Putting a Positive Spin on Spiders

Posted by on November 2, 2013 | Permalink

web spiderPoor old spiders. The much-maligned little critters often have a hard time of it at the hands of humans – getting squashed, washed down the plughole or sprayed with toxic insecticides.

Recent reports about the rising numbers of false widow spiders in this country have made things even worse, inspiring an epidemic of hysterical spider-swatting, despite the fact that the vast majority of the UK’s 600  species of spiders are completely harmless. As for false widow spiders, they are not aggressive towards humans, and in most cases their bites are no more serious than a bee  sting. It may be a cliché, but they almost certainly are more afraid of you than you are of them.

Instead of inspiring fear, spiders should really be exciting our curiosity and gratitude. After all, they play a vital role in our ecosystem and can also help you with your housework by taking care of other insects you might prefer not to share your home with.

Some more astonishing arachnid facts:

  • Autumn is spider season. It’s when many spiders are at their maximum size and are looking for a mate, which is why, from September onwards, you’re likely to spot more of them than usual out and  about.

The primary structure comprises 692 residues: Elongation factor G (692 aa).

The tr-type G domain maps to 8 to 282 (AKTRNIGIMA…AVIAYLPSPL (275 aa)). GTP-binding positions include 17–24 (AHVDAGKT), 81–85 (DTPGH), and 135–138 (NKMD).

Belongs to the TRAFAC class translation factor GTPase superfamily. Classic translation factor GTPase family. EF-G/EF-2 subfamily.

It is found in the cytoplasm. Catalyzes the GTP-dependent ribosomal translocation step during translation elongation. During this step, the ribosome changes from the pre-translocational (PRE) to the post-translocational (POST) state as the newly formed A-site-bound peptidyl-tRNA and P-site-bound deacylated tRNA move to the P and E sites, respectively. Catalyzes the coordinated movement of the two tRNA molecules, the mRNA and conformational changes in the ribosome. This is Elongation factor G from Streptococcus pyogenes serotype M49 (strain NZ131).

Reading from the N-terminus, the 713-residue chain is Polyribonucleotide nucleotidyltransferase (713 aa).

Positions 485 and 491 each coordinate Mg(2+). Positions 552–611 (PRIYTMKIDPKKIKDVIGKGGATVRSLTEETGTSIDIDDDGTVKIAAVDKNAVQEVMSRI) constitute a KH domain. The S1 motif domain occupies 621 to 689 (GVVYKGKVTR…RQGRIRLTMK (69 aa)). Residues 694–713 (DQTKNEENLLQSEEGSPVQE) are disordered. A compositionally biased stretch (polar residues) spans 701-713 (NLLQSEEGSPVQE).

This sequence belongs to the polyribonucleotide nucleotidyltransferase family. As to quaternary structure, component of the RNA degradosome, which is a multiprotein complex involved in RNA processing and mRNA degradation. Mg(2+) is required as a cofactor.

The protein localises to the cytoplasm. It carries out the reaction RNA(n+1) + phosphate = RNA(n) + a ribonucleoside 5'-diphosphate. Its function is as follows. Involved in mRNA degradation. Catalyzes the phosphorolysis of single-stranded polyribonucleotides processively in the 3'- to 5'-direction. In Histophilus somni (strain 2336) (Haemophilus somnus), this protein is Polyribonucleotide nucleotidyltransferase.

• Spider webs are a natural technological wonder. On a weight-to-strength basis, their silk is five times stronger than  steel and has been inspiring scientists and engineers for decades.
  • Some spiders make music to attract a mate by  plucking on the strings of their web!
  • Spiders have been immortalised in literature, from Ovid’s Metamorphoses to Little Miss Muffet – and, of course, the children’s classic Charlotte’s Web.
  • The diverse spider species of the world include a vegetarian jumping spider, a fishing spider who can walk on water and crab spiders, who can change their colour just as  chameleons do.

If you’re still not delighted by having an eight-legged friend dropping in on you at home or hanging out on your bedroom ceiling, then please use a gentle, humane method to transfer him or her outside. The tried-and-tested cup-and-paper technique is a favourite. Alternatively, if lingering arachnophobia makes that too daunting, invest in a handy gadget – such as PETA US’ humane bug catcher, for example.